Mundaka Upanishad with Shankara’s Commentary

by S. Sitarama Sastri | 1905 | 19,662 words

The Mundaka Upanishad is a collection of philosophical poems used to teach meditation and spiritual knowledge regarding the true nature of Brahma and the Self (Atman). It is composed of the three main parts (mundakas): 1) The first of three parts expounds the science of higher and lower knowledge. 2) The second part describes the true nature of t...

धनुर्गृहीत्वौपनिषदं महास्त्रं शरं ह्युपासानिशितं संधयीत ।
आयम्य तद्भावगतेन चेतसा लक्ष्यं तदेवाक्षरं सोम्य विद्धि ॥ ३ ॥

dhanurgṛhītvaupaniṣadaṃ mahāstraṃ śaraṃ hyupāsāniśitaṃ saṃdhayīta |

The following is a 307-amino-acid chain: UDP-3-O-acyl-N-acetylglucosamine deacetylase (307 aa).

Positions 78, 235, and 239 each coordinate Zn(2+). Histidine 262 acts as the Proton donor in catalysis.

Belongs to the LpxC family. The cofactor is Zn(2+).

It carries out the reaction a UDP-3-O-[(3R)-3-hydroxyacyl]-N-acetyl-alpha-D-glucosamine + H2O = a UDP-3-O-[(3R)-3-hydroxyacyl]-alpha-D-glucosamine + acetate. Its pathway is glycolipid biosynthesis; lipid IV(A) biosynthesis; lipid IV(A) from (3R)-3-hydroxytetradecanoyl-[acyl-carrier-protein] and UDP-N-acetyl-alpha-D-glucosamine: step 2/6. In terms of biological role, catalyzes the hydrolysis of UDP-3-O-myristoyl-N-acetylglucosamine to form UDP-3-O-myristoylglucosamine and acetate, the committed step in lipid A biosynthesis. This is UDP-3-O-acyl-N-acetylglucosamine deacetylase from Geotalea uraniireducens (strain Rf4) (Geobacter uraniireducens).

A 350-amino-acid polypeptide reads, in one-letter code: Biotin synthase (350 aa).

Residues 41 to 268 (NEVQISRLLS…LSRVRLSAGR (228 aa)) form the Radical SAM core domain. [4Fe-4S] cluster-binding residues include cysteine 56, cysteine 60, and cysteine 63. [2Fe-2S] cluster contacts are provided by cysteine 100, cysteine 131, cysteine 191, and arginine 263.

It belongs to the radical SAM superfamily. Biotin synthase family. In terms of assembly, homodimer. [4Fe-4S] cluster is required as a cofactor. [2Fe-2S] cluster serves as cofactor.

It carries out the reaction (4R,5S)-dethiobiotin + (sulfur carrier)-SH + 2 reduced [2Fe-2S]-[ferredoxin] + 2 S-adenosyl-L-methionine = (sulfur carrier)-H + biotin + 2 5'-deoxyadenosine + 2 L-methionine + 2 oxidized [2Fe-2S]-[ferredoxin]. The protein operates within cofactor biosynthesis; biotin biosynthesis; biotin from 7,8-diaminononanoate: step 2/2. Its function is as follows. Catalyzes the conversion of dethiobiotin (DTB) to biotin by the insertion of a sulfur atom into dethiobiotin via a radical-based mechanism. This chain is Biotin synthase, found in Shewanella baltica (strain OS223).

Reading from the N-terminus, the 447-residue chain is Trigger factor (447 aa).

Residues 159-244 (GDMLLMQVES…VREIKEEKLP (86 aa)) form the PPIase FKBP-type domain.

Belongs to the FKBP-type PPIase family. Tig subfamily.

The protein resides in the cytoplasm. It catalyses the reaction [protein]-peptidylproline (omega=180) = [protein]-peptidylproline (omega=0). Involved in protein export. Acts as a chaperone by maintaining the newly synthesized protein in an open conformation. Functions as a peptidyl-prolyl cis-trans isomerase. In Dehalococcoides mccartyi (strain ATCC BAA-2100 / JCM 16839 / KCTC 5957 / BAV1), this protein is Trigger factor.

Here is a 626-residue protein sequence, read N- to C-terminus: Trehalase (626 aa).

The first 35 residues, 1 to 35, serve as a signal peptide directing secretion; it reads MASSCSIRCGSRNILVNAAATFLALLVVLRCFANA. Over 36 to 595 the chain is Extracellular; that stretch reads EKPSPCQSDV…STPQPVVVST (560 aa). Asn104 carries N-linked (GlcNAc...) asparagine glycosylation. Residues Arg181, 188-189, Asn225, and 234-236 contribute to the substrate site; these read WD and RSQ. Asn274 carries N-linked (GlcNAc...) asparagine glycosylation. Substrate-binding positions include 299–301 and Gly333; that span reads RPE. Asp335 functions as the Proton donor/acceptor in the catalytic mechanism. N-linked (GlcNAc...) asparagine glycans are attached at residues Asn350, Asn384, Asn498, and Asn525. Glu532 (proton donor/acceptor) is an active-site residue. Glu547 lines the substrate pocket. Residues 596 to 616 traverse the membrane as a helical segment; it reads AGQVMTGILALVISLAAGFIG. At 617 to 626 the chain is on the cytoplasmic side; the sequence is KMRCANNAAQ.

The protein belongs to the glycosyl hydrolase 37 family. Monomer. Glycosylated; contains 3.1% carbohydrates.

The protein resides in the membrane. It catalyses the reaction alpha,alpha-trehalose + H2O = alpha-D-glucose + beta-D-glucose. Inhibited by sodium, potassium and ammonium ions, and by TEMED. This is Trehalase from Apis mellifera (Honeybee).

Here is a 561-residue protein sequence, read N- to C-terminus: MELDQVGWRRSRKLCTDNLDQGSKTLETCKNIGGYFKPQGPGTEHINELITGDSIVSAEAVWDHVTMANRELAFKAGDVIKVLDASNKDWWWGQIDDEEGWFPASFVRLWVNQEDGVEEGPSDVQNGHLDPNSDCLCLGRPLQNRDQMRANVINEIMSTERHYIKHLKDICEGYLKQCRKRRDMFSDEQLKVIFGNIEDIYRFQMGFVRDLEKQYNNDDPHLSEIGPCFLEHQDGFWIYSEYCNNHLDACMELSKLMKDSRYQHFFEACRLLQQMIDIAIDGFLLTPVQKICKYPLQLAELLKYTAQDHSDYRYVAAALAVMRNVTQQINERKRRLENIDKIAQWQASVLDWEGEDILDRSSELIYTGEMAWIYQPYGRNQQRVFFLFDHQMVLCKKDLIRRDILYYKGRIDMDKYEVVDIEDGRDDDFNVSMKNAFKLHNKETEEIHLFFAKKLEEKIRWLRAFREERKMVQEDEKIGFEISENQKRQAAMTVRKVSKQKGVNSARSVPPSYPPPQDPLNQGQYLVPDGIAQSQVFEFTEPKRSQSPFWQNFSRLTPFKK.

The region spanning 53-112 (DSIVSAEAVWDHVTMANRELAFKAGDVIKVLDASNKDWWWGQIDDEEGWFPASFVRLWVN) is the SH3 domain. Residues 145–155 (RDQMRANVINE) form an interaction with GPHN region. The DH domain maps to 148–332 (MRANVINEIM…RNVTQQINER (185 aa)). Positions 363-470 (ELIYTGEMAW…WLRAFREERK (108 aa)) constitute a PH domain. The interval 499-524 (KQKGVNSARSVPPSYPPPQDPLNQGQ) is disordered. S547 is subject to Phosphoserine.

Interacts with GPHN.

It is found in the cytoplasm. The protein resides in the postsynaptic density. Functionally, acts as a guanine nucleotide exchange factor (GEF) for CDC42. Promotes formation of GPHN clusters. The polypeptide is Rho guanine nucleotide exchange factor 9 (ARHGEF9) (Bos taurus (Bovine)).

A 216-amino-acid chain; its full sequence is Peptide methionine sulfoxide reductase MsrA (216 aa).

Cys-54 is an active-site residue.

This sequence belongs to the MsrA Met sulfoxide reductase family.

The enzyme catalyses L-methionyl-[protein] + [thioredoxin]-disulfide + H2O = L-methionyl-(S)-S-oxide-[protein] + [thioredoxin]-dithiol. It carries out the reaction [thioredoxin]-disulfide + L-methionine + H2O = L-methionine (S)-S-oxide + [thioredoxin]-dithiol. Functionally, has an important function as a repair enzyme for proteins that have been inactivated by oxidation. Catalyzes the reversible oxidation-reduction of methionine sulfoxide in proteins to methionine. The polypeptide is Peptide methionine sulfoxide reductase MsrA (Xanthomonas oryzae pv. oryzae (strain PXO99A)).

āyamya tadbhāvagatena cetasā lakṣyaṃ tadevākṣaraṃ somya viddhi || 3 ||

3. Having taken the how furnished by the Upanishads, the great weapon—and fixed in it the arrow rendered pointed by constant meditation and having drawn it with the mind fixed on the Brahman, hit, good looking youth! at that mark—the immortal Brahman.


Shankara’s Commentary:

Com.—How that is hit is now explained. Dhanuh. the bow. Grihitva, having taken. Upanishadam horn in, i.e., well-known in the Upanishads. Mahastram, great weapon, i.e., the arrow; fix the arrow; of what quality is stated. Upasauisltam, rendered pointed by constant meditation, i.e., purified; after fixing it and drawing it, i.e., having drawn the mind and the senses from their external objects and bending, i.e., concentrating them on the mark, for the bow here cannot be bent as by the hand; hit the mark—the immortal Brahman—above defined with thy mind, Oh good looking youth, engrossed by meditation upon the Brahman.

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